For 87% of organizations around the globe, diversity has become either a stated value or priority area for their companies.
But apart from being just a percentage, it’s essential to dig a little deeper to see what benefits having a diverse customer service team brings to the table. A study found that inclusive companies are 1.7 times more likely to be innovation leaders in their field. Furthermore, diverse companies are as much as 35% more likely to outperform their competitors.
Why should you care about diversity in your customer service department and what can you do to make the most of it?
Let’s look at 7 key ways having a diverse customer service department can benefit the overall health of your company.
What benefits are in?
- Best serving a diverse customer base
- Diverse perspectives lead to innovation and creativity
- Creating a culture of continuous engagement and learning
- Fostering an inclusive work environment
- Attracting more diverse talent
- Diverse teams solve problems faster
- Improving employee retention
Before you continue
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1. Best serving a diverse customer base
No matter what industry or space your company is in, it’s likely that your customers are a diverse bunch of people with a mix of race, religion, social status, and a number of other characteristics.
The more diverse your customer service team is, the more likely they will be able to show empathy towards a diverse customer base, and take customer requests seriously. Simply put, a diverse customer service team is better equipped to connect your customers to your brand.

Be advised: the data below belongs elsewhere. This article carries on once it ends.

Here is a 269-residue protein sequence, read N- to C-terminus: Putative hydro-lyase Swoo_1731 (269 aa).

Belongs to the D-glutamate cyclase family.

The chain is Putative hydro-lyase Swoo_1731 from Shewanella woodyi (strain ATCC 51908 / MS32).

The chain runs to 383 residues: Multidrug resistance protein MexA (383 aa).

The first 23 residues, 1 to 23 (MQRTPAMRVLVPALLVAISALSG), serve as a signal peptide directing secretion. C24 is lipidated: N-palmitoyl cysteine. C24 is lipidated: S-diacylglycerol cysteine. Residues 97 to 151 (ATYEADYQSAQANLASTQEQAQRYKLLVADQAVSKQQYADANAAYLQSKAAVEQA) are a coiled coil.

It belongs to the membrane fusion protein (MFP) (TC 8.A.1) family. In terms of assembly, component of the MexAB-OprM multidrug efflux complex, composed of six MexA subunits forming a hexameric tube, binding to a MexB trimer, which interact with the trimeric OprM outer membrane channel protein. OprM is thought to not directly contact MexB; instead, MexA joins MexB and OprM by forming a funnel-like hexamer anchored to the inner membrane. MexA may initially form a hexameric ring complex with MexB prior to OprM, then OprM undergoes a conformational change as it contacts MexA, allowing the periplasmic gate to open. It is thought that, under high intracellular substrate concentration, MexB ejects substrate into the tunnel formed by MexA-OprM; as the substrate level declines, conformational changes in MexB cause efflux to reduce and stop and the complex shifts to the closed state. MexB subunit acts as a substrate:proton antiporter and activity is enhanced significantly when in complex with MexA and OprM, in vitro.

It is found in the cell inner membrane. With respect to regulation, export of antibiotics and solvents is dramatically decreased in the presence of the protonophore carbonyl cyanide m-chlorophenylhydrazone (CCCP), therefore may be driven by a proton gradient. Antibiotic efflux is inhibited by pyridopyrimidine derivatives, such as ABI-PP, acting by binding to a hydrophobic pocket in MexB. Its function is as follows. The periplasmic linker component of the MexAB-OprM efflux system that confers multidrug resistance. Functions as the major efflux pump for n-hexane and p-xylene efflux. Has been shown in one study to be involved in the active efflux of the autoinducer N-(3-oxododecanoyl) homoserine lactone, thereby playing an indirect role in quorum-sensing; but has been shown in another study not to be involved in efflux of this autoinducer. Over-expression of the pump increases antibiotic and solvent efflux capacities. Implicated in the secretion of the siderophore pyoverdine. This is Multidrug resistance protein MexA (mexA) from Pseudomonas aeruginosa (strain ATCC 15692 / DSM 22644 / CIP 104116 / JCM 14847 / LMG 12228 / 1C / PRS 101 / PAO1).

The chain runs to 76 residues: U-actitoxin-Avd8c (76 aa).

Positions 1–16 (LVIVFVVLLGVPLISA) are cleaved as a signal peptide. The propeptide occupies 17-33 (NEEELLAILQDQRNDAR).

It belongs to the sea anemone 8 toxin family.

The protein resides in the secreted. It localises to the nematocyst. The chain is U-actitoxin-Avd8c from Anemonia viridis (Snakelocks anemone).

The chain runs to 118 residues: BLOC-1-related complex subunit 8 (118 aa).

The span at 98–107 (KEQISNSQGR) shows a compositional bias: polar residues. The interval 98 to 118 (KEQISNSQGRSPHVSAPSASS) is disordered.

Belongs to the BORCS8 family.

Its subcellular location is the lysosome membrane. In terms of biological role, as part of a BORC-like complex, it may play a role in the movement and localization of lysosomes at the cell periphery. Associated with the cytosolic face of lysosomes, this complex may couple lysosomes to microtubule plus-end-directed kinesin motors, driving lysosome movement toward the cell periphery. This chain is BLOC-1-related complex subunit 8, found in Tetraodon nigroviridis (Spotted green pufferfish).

In a survey by Forbes Insights, 65% of senior executives said recruitment of diverse employees was their top priority.
But what does diverse recruitment mean for a company in terms of customer service and ultimately, revenue numbers?
Take this example from Angela Stringfellow. She says that annually, disabled Americans have an estimated $544 billion in disposable income, and organizations that employ disabled workers will, in theory, have greater insight into the services and products that fit the needs of that customer base.
“A diverse workforce also gives you better insight into your customers. They’re diverse too, after all,” Stringfellow says.
To win in a diverse market, your customer service team needs to have enough insight to be able to empathize with the customers they’re trying to help. The more they’re able to get on the same level as your customers in terms of values and culture, the easier they’ll be able to connect with them on a human level.